Seychelles hosts IAEA meeting for building a national security detection architecture


Seychelles hosts IAEA meeting for building a national security detection architecture

Tara Diallo said that the possibility that nuclear or radioactive materials could be used for malicious purposes is existent. (IAEA Imagebank) Photo License: CC BY-SA 2.0

(Seychelles News Agency) – Seychelles has joined three other countries in a regional workshop to develop a road map for building a national security detection architecture for nuclear and other radioactive materials out of regulatory control.

The event, which is hosted by Seychelles from June 20-24, is organised by the International Atomic Energy Agency (IAEA) in collaboration with Seychelles’ Ministry of Employment and Social Affairs. Also participating are Mauritius, the Central African Republic and the Democratic Republic of Congo.

According to IAEA, the development of a national roadmap to establish a security detection architecture for nuclear materials and others that are radioactive applies to materials that have been reported as being out of regulatory control as well as those lost, missing or stolen but not reported as such.

Speaking to the press, a senior officer at the department of employment, Stephanie Boniface, said “the aim of the workshop is to allow us to have a strategy in place to ensure that if at any moment these materials are discovered, they can be dealt with safely.” 



The event, which is hosted by Seychelles from June 20-24, is organised by the International Atomic Energy Agency. (Seychelles Nation) Photo License: CC-BY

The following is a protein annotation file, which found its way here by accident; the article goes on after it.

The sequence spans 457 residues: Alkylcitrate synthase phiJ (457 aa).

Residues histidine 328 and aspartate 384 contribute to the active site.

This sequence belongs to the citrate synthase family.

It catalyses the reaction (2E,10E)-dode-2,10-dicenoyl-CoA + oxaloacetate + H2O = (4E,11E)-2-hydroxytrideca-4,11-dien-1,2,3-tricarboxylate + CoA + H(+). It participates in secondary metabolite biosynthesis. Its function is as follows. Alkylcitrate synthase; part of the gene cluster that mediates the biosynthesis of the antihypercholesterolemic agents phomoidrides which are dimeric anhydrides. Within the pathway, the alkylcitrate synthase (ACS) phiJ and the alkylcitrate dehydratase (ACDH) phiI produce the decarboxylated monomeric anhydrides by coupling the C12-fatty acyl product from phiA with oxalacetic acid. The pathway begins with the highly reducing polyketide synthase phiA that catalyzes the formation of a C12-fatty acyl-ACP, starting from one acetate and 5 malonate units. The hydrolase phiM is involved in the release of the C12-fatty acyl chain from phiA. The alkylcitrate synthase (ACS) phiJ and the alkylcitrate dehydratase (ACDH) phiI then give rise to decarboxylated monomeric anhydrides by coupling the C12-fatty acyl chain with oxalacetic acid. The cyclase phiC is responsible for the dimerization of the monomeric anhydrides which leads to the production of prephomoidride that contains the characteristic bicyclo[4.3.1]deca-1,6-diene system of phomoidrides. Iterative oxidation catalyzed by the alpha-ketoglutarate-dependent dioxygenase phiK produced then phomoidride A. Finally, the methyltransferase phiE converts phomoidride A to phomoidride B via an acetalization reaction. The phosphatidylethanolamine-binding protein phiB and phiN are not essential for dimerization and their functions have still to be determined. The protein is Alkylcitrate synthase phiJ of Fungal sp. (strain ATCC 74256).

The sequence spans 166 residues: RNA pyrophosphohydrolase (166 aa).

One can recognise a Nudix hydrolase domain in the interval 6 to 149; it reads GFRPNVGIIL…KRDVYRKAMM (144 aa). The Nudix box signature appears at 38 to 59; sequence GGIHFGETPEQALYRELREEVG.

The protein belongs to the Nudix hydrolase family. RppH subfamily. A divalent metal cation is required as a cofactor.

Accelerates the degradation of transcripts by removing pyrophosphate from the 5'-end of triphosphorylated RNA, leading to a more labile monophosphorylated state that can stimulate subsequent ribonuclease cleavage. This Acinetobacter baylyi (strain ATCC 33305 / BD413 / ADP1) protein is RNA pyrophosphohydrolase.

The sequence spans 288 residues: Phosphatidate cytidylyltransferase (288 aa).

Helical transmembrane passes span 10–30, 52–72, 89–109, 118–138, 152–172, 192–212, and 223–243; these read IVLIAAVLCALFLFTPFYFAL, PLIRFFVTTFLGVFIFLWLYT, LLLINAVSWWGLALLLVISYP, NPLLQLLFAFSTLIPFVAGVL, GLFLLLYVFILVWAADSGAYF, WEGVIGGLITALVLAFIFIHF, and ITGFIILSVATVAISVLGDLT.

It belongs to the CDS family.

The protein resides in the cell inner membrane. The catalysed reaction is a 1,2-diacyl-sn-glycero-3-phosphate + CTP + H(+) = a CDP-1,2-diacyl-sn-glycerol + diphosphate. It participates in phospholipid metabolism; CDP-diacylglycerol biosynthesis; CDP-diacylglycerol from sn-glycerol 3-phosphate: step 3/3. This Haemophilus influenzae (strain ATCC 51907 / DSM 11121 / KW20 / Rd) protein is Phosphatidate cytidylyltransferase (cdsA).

She added that “despite the fact that Seychelles does not have such materials in great quantity in the country, we never really know what might happen considering that our country consists of numerous islands with a great water surface. The workshop is an opportune time to establish our status as a country when it comes to security and be able to establish what we need additionally.”

The employment ministry is the body that deals with radiation safety in Seychelles, an archipelago in the western Indian Ocean. Boniface shared that the health ministry is the body with the most pieces of equipment that emit radiation. 

Nuclear security seeks to prevent, detect and respond to criminal and international unauthorised acts involving or directed at nuclear and other radioactive materials, associated facilities and activities.

The director for labour monitoring and compliance at the employment department, Tara Diallo, said that the possibility that nuclear or radioactive materials could be used for malicious purposes is existent.

“This calls for a collective commitment to control and accountancy for such materials. Sharing of knowledge and experience, coordination among states, and collaborations with other international organisations, initiatives, and industries also support an effective regional and international nuclear security framework,” said Diallo.

The delegation of Seychelles attending the workshop consists of representatives from agencies involved in the control and detection of such materials, as well as those responsible to respond in eventualities.

These include the Seychelles Maritime Safety Authority (SMSA), the Seychelles Revenue Commission (SRC), the Department of Employment, and the Department of Risk and Disaster Management (DRMD). 





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